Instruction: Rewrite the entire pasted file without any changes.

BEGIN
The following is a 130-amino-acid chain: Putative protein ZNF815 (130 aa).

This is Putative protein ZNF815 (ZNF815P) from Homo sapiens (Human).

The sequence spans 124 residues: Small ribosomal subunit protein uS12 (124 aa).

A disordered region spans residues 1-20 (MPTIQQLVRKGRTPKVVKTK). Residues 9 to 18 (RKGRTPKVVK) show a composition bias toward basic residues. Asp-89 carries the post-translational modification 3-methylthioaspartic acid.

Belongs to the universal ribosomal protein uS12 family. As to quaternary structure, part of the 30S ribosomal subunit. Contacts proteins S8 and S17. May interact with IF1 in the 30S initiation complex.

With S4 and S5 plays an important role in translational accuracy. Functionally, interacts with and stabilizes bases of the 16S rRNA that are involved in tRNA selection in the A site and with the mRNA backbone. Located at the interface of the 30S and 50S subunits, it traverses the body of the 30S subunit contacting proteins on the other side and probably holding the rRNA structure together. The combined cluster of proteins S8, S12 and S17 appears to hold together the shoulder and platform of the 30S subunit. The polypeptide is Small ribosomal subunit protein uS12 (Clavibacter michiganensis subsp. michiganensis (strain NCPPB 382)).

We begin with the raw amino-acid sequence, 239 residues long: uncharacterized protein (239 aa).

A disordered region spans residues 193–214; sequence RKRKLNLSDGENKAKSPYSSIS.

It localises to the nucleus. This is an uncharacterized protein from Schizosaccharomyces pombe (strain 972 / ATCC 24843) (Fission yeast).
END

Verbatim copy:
The following is a 130-amino-acid chain: Putative protein ZNF815 (130 aa).

This is Putative protein ZNF815 (ZNF815P) from Homo sapiens (Human).

The sequence spans 124 residues: Small ribosomal subunit protein uS12 (124 aa).

A disordered region spans residues 1-20 (MPTIQQLVRKGRTPKVVKTK). Residues 9 to 18 (RKGRTPKVVK) show a composition bias toward basic residues. Asp-89 carries the post-translational modification 3-methylthioaspartic acid.

Belongs to the universal ribosomal protein uS12 family. As to quaternary structure, part of the 30S ribosomal subunit. Contacts proteins S8 and S17. May interact with IF1 in the 30S initiation complex.

With S4 and S5 plays an important role in translational accuracy. Functionally, interacts with and stabilizes bases of the 16S rRNA that are involved in tRNA selection in the A site and with the mRNA backbone. Located at the interface of the 30S and 50S subunits, it traverses the body of the 30S subunit contacting proteins on the other side and probably holding the rRNA structure together. The combined cluster of proteins S8, S12 and S17 appears to hold together the shoulder and platform of the 30S subunit. The polypeptide is Small ribosomal subunit protein uS12 (Clavibacter michiganensis subsp. michiganensis (strain NCPPB 382)).

We begin with the raw amino-acid sequence, 239 residues long: uncharacterized protein (239 aa).

A disordered region spans residues 193–214; sequence RKRKLNLSDGENKAKSPYSSIS.

It localises to the nucleus. This is an uncharacterized protein from Schizosaccharomyces pombe (strain 972 / ATCC 24843) (Fission yeast).